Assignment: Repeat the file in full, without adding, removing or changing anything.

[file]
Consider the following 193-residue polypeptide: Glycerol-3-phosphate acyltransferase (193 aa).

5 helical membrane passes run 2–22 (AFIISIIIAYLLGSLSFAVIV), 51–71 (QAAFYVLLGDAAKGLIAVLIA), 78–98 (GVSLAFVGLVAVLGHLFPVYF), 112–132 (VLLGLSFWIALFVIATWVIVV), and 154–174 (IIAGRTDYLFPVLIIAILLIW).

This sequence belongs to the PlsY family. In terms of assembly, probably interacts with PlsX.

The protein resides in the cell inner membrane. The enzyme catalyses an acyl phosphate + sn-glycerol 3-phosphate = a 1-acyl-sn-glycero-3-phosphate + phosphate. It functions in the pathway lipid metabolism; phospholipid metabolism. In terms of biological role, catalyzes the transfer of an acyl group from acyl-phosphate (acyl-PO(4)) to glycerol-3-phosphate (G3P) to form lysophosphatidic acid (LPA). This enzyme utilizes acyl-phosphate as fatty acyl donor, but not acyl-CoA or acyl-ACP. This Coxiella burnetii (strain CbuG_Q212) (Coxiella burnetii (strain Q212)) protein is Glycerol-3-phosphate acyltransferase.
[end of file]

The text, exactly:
Consider the following 193-residue polypeptide: Glycerol-3-phosphate acyltransferase (193 aa).

5 helical membrane passes run 2–22 (AFIISIIIAYLLGSLSFAVIV), 51–71 (QAAFYVLLGDAAKGLIAVLIA), 78–98 (GVSLAFVGLVAVLGHLFPVYF), 112–132 (VLLGLSFWIALFVIATWVIVV), and 154–174 (IIAGRTDYLFPVLIIAILLIW).

This sequence belongs to the PlsY family. In terms of assembly, probably interacts with PlsX.

The protein resides in the cell inner membrane. The enzyme catalyses an acyl phosphate + sn-glycerol 3-phosphate = a 1-acyl-sn-glycero-3-phosphate + phosphate. It functions in the pathway lipid metabolism; phospholipid metabolism. In terms of biological role, catalyzes the transfer of an acyl group from acyl-phosphate (acyl-PO(4)) to glycerol-3-phosphate (G3P) to form lysophosphatidic acid (LPA). This enzyme utilizes acyl-phosphate as fatty acyl donor, but not acyl-CoA or acyl-ACP. This Coxiella burnetii (strain CbuG_Q212) (Coxiella burnetii (strain Q212)) protein is Glycerol-3-phosphate acyltransferase.